Monday, February 27, 2012

Paying Tribute to Extremists

It's no surprise to the people who know me that my personal political preferences are often at odds with my understanding of how American politics actually function. For example, while I want to believe that my preferred candidate can win elections by throwing political meat out to us lefties and "turning out the base," it's still probably true that there are more gains to be made by tacking to the middle in a general election, i.e. median voter theorem. With that being said, I constantly find myself jealous of the way the Republicans cater to their most right-wing base in ways the left NEVER does. In fact, us lefties seem complicit in marginalizing our own views, systematically mocking and rejecting candidates like Dennis Kucinich, whose most "extreme" view seems to be that would shouldn't start wars for no reason - you know, views that 80% of liberals support. But, as someone who does understand the way our democracy elects politicians, I also understand that policy positions have very little to do with how we elect politicians. It's almost entirely a reflection on the economy (by all I mean roughly 85%). Just look at the lineup of crazy motherfuckers Americans elected in 2010. Americans (all voters really) have extraordinarily short memories. You can start unnecessary wars, explode the deficit, destroy local and global economies through deregulation and increases in income inequality, and you can be put back into power 24 months later. So when we see Rick Santorum say all these kinds of crazy things about religious freedom in ways that make him indecipherable from Sarah Palin, we say, well nobody is going to elect this guy, right? Maybe, maybe not. It really depends on the economy. If the economy is improving, Santorum/Romney will lose. If it's not, really any Republican can win. Even the crazy ones (OK, OK, they're all crazy). And either way, the Dems will probably lose the Senate and maintain an albeit reduced minority in the House. They way we vote and pay attention to politics, we really aren't smart enough to figure these things out. That's why I'm jealous of the Republican lurch rightwards. It would be nice if their renewed attacks on women's rights (and their continued attacks on Hispanics and "welfare queens"), relegated them to the dustbins of history but it simply won't be the case. Instead, this radicalism, win or lose, will set the new normal, the new center. Remember, a few years ago Santorum was a right wing radical with a Senate seat who lost his reelection bid in Pennsylvania by 18 points. Now he is amongst the two Republican presidential frontrunners and he polls decently against a President that is ending two unpopular American wars, is turning around the economy, who regulated the extremely unpopular financial industry, and who killed Osama bin Laden. Why is the polling so close? To use the most overused phrase in political history, it's the economy stupid. Knowing that Americans vote on sociotropic economic concerns, Republicans can pursue all sort of radical Republican cultural objectives and really pay a very small political price. In the meantime, extreme radicalism on the right redraws the political center on a longterm basis. Even if they lose the general election (which I'm betting they will). Look at the successful Goldwater movement. Yes that Goldwater. Goldwater got smoked in the presidential election, but the radicalism that rose to power during that time period is a continued triumph that ratchets upwards through political generations. Read Rick Perlstein epic history, Before The Storm for the evidence on that front (pun intended). As a liberal, I find this monumentally frustrating. Again, I understand why our candidates campaign as center-right politicians. But I don't have to like it.  And I can also understand that it does very real, and very long-term damage to the Democratic brand. And that is frustrating. When we constantly make Republican concessions on the debt, or on abortion, or on taxes in order to tack to the center and gain centrist voters, we do long-term damage to Democratic aims like reducing global warming, universal healthcare, reductions in income inequality, full employment, nuclear stock reductions, clean energy, improved education, and general increases in equality of political and economic opportunity. As usual, I don't have a solution to this dilemma. We truly cannot afford to let one of the madmen on the right to win election. The Bush years were catastrophic. So we hold our noses and vote for the Democrat who continues to prosecute whistleblowers, crack down on legal medical marijuana dispensaries, deport Hispanics at unprecedented rates, expand executive authority, caters to bankers, refuses to prosecute financial malfeasance, and has claimed the right to assassinate American citizens with or without due process. And remember, that's the "socialist" candidate. I guess my complaint is that if you're going to be painted as a socialist anyway, why not campaign as one. Or at least made positive nods in that direction. I mean, the election is coming down to the economy anyway. Might as well stick up for some Democratic priorities. You know, like the right does.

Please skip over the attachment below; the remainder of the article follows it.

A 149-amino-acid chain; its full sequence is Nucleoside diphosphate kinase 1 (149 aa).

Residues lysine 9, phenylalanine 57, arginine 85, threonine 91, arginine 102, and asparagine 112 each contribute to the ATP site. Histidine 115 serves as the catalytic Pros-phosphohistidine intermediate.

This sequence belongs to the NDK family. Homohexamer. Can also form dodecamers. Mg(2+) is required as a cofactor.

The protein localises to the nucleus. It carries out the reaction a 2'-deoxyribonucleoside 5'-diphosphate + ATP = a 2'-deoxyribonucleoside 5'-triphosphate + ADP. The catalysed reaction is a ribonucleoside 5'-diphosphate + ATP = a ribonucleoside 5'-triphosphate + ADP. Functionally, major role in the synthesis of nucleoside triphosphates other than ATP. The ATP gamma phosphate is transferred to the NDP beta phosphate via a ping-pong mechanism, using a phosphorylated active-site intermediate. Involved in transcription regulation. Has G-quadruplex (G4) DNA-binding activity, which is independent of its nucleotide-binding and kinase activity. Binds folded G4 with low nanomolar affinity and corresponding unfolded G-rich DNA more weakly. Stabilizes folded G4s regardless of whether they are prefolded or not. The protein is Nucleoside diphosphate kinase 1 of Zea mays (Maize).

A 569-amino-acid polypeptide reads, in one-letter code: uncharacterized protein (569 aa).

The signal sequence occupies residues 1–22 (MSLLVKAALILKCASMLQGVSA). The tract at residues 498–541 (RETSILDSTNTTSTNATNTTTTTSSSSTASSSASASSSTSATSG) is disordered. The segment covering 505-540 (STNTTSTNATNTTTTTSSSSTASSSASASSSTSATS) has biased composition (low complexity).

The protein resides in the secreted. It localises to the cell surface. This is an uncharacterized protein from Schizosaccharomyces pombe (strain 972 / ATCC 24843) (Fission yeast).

1. There's a new concept called paragraphs. I hear they are pretty awesome.

    All that and no use of the phrase Overton Window?

    Anyway, my ridicule of Kucinich isn't that he's radically liberal so much as he is pretty shallow. His mastery of policy details does not impress me, even if he is vaguely in the ballpark ideologically. Bernie Sanders on the other hand is great.

  2. For whatever reason, my blog posts take me forever to write so by the end, I just say fuck it, and submit it. Before I hit submit on this one, I actually said to myself, "I should probably add some paragraph breaks", but the stream of consciousness nonsense seemed more appropriate, since that is how these posts occur to me. A part of me doesn't WANT to write as if people are reading my posts, even though I want MASSIVE amounts of people to read them! To make a long story shorter, I'm just lazy.

    Second, AFTER I submitted, I said to myself, "I'm clearly talking about the Overton window here. Should I go back and add that? Nah! People won't give a shit". Thanks for pointing out my laziness. Again!

    Your right about Kucinich. He's not very bright but I just picked a name more people might be familiar with. Clearly Bernie Sanders is superior in everyway.